Saturday, January 29, 2011

Back at site

Equipped with more knowledge about organizational/project planning and development from Peace Corps, in-service training and great memories and laughs with other PCV's from rafting the Nile, I returned to site on Tuesday burnt to a crisp. Training was far better than I expected it to be. It was refreshing to see 44 other familiar faces, some of whom I haven't seen for three months. Amazingly, my training group still has a 100% retention rate, setting a Peace Corps record for training groups in Uganda. Ted, our PC Country Director, informed us that no group, to his knowledge, has ever had a 100% rentention rate for the duration of the full two years. I really think our group has the potential to be the first! The new group of PCV's arrive in Uganda on February 11th.

As of writing this blog post, I am meeting with my supervisor and counterpart on Monday to outline and develop a workplan. Along with my supervisor, I will be leading Life Skills sessions in the nearby primary and secondary schools in Kachumbala every week. Life Skills is "a comprehensive, behavior change approach that concentrates on the development of the skills needed for life" (communication, decision-making, thinking, managing emotions, assertiveness, self-esteem building, resisting peer pressure, and relationship skills). Instead of merely going into classrooms and teaching Life Skills to youth, I am thinking of creating an afterschool, Life Skills club. To make the project sustainable, my supervisor and I will first train the schools' teachers in Life Skills so that 'they' can teach it to their students. Ultimately, the goal is for Life Skills to be a long-standing program taught regularly in the academic curriculumm long after I leave. I still hope to teach English and grammar/editing/writing in the schools as a secondary project.

My other major project in the foreseeable future is to help Kachumbala Mission Dispensary with organizational development. I recently found out that my organization had no documented budget for 2010, and currently no projected budget for 2011 (record-keeping is poor in Uganda). As an organization, we can't even begin to fundraise (to donors) for potential projects until we have a projected 2011 budget that stipulates where/how much money is coming in monthly, our projected expenses, and where we will spend our money (staff pay, drugs, medical supplies, building maintainance, etc). Second, due to poor staff retention at the health clinic, I hope to create an incentive plan for the workers. The best way to do this is to simply talk to them (about their needs/wants/issues). Finances aside, what would make their work more enjoyable? A fellow PCV came up with the good idea of introducing an 'employee of the month' contest/program to increase staff motivation. Any other ideas?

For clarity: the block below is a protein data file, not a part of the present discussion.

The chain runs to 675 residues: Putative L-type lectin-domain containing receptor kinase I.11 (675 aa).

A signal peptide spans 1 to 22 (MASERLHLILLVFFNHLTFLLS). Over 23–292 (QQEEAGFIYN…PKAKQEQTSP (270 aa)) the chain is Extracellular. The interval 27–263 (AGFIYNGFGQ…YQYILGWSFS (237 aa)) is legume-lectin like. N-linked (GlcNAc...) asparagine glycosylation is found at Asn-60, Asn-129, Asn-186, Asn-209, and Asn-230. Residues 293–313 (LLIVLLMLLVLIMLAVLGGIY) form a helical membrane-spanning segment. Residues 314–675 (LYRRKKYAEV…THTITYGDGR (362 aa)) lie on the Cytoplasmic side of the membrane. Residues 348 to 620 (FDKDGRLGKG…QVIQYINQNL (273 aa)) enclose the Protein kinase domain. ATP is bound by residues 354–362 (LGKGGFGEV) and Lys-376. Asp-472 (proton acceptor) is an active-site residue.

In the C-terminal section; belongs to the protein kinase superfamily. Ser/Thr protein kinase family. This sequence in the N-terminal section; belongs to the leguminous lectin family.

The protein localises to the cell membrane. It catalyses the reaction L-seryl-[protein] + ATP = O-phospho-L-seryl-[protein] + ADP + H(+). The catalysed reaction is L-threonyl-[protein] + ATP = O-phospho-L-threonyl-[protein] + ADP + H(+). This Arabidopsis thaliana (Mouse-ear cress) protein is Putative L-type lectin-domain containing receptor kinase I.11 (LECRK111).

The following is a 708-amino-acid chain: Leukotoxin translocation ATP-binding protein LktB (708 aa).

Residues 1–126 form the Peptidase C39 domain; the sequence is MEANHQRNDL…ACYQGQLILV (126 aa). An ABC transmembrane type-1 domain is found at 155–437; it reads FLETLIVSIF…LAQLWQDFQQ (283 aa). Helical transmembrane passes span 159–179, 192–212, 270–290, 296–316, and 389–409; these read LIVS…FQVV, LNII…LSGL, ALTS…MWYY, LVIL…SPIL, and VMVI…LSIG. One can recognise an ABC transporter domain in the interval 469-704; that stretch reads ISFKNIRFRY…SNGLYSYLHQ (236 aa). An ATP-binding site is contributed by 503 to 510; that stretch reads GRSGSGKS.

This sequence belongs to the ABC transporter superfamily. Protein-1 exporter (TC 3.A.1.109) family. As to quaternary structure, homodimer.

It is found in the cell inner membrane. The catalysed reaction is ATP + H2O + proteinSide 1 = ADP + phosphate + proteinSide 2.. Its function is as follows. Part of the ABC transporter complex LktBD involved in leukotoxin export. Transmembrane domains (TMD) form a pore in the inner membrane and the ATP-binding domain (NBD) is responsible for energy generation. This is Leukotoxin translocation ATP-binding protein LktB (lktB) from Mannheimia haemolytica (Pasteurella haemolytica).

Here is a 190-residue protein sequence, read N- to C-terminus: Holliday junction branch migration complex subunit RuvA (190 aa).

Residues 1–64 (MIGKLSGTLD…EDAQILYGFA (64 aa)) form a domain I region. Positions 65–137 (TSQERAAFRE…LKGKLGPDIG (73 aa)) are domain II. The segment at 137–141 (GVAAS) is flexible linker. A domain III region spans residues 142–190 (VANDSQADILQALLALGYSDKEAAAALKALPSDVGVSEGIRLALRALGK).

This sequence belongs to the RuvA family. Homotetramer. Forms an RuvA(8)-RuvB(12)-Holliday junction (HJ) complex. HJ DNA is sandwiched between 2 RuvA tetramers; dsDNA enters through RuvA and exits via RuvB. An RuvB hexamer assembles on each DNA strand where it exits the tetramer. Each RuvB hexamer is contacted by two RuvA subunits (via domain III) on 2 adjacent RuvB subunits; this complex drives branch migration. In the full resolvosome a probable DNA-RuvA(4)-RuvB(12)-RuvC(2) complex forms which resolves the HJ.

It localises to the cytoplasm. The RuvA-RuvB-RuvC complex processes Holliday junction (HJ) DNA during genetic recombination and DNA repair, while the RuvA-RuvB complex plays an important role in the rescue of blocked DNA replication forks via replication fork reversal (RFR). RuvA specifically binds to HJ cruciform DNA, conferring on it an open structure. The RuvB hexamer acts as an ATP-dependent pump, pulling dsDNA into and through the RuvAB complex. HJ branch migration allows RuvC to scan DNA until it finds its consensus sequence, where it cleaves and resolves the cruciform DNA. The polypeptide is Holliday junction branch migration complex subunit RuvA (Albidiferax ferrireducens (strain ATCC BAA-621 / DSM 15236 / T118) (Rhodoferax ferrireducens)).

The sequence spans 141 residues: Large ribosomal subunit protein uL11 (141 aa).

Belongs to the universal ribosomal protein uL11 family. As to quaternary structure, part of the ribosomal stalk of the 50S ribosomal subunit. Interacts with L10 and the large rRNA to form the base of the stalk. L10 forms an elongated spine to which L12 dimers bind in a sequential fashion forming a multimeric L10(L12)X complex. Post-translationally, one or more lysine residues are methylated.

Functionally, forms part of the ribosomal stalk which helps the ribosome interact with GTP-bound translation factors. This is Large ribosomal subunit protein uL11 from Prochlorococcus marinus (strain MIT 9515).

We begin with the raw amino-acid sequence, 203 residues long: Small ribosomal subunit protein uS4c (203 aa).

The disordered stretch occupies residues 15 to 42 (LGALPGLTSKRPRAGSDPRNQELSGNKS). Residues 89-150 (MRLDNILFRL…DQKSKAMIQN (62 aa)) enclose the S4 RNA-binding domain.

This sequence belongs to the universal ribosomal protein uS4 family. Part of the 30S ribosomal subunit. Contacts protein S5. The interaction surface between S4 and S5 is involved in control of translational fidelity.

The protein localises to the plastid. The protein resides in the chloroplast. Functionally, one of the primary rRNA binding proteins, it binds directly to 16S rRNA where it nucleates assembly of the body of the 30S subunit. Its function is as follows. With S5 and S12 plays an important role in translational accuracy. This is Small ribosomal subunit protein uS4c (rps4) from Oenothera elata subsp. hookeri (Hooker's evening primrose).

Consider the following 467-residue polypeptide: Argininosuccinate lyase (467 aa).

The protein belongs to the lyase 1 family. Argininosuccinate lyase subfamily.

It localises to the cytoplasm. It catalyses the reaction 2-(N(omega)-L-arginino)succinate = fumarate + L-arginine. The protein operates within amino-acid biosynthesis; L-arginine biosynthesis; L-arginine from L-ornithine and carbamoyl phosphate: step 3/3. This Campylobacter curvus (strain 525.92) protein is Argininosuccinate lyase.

In other news:

Presidential elections in Uganda are in three weeks (February 18th). All PCV's are on standfast starting Feb. 11, meaning that we have to remain within the vicinity of our sites. For good reason, we are not allowed in Kampala.

I am looking forward to watching (yes!) the Super Bowl in Iganga, if only a day late. Go Pack.

I am amused when I hear just how much the East Coast is getting plummeted with snow. The dry, 70-degree Ugandan weather could not be more different right about now.

Wednesday, January 19, 2011

My bad...

Peace Corps service is all about embracing new experiences. Here is a running list of the bad (new) experiences, some from my owndoing, that have challenged me, deflated my spirits, and utterly grossed me out. Upon the conclusion of my Peace Corps service (October 2012), I can look back on them all and laugh. Nothing else can provide me with such fascinating, challenging, self-reflecting experiences as the Peace Corps.

1. I dropped my cell phone in a 10 ft. pit latrine. I had hopes of digging it out through whatever means possible. However, this was not meant to be. To the best of my knowledge, the light on my cell phone is still shining bright in the pit.

2. While visiting Sipi Falls near Mbale with other PCV's, I dropped my camera in, well, Sipi Falls. Luckily, my stupidity did not fry my camera. Unluckily, I had to pay $60,000 Ugandan schillings to fix it.

3. My Mac computer got stolen on a bus traveling from Kampala to Mbale. The thief snatched the computer from my pack. I was not aware that it was stolen until I arrived back at site. Mbale police were notified, but I'm 99% certain my computer is long gone. Thanks to my parents, I bought a new computer in Kampala, switching to HP and back to PC.

4. Due to the Ugandan diet/lack of variety, I had nausea and vomiting for a week. It was not a pleasant experience.

5. Last week, I got 3 mango flies on my left leg. A mango fly that had landed on my clothes laid 3 eggs on one pair of pants, attaching and entering my skin (once worn). The eggs/maggots were eventually extracted from my leg. This also was not a pleasant experience.

6. Three weeks ago, I got Nairobi Eye on my left eye. I was bitten by a beetle ant on my eye while I was sleeping. A day later, my left eye had extreme sunburn, skin irritation, and roughened/pasted skin. Until my eye was fully healed, Ugandan children were utterly terrified of me. "Ahh, look at the mzungu..."

In spite of all these experiences, I still have a very positive outlook on why I am here, my reasons for joining the Peace Corps, and the potential for great work at site in the upcoming 20 months. I cannot wait to see what the future holds. Bring on the mango flies!!!